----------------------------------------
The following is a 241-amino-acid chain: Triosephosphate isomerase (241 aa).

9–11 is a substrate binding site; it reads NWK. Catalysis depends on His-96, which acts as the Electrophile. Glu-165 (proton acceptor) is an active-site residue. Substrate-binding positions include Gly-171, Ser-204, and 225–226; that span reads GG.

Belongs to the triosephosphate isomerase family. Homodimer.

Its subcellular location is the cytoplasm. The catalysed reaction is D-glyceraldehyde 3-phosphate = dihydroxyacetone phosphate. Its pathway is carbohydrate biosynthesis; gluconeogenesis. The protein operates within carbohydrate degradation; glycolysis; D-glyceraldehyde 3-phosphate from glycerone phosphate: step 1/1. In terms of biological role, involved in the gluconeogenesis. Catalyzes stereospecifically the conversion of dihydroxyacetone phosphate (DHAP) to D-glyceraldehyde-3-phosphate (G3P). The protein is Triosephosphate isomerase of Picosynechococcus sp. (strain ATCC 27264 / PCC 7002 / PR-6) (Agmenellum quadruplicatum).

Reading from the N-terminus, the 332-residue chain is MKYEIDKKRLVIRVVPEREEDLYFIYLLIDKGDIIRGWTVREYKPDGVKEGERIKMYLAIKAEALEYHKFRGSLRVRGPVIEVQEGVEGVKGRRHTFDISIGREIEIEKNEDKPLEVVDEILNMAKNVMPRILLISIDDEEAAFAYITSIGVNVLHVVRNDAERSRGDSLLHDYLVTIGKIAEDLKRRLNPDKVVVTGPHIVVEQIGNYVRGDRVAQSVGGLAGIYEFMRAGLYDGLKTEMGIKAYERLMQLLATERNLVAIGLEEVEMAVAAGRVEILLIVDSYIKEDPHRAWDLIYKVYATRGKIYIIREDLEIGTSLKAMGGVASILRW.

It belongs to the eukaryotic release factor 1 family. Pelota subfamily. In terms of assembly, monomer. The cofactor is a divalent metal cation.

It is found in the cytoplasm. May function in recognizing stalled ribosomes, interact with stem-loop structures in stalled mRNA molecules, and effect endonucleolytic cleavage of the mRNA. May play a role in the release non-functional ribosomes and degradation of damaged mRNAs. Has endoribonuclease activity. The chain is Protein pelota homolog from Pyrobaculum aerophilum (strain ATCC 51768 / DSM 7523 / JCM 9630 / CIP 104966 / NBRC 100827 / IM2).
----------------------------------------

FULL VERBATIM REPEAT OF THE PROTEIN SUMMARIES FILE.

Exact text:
The following is a 241-amino-acid chain: Triosephosphate isomerase (241 aa).

9–11 is a substrate binding site; it reads NWK. Catalysis depends on His-96, which acts as the Electrophile. Glu-165 (proton acceptor) is an active-site residue. Substrate-binding positions include Gly-171, Ser-204, and 225–226; that span reads GG.

Belongs to the triosephosphate isomerase family. Homodimer.

Its subcellular location is the cytoplasm. The catalysed reaction is D-glyceraldehyde 3-phosphate = dihydroxyacetone phosphate. Its pathway is carbohydrate biosynthesis; gluconeogenesis. The protein operates within carbohydrate degradation; glycolysis; D-glyceraldehyde 3-phosphate from glycerone phosphate: step 1/1. In terms of biological role, involved in the gluconeogenesis. Catalyzes stereospecifically the conversion of dihydroxyacetone phosphate (DHAP) to D-glyceraldehyde-3-phosphate (G3P). The protein is Triosephosphate isomerase of Picosynechococcus sp. (strain ATCC 27264 / PCC 7002 / PR-6) (Agmenellum quadruplicatum).

Reading from the N-terminus, the 332-residue chain is MKYEIDKKRLVIRVVPEREEDLYFIYLLIDKGDIIRGWTVREYKPDGVKEGERIKMYLAIKAEALEYHKFRGSLRVRGPVIEVQEGVEGVKGRRHTFDISIGREIEIEKNEDKPLEVVDEILNMAKNVMPRILLISIDDEEAAFAYITSIGVNVLHVVRNDAERSRGDSLLHDYLVTIGKIAEDLKRRLNPDKVVVTGPHIVVEQIGNYVRGDRVAQSVGGLAGIYEFMRAGLYDGLKTEMGIKAYERLMQLLATERNLVAIGLEEVEMAVAAGRVEILLIVDSYIKEDPHRAWDLIYKVYATRGKIYIIREDLEIGTSLKAMGGVASILRW.

It belongs to the eukaryotic release factor 1 family. Pelota subfamily. In terms of assembly, monomer. The cofactor is a divalent metal cation.

It is found in the cytoplasm. May function in recognizing stalled ribosomes, interact with stem-loop structures in stalled mRNA molecules, and effect endonucleolytic cleavage of the mRNA. May play a role in the release non-functional ribosomes and degradation of damaged mRNAs. Has endoribonuclease activity. The chain is Protein pelota homolog from Pyrobaculum aerophilum (strain ATCC 51768 / DSM 7523 / JCM 9630 / CIP 104966 / NBRC 100827 / IM2).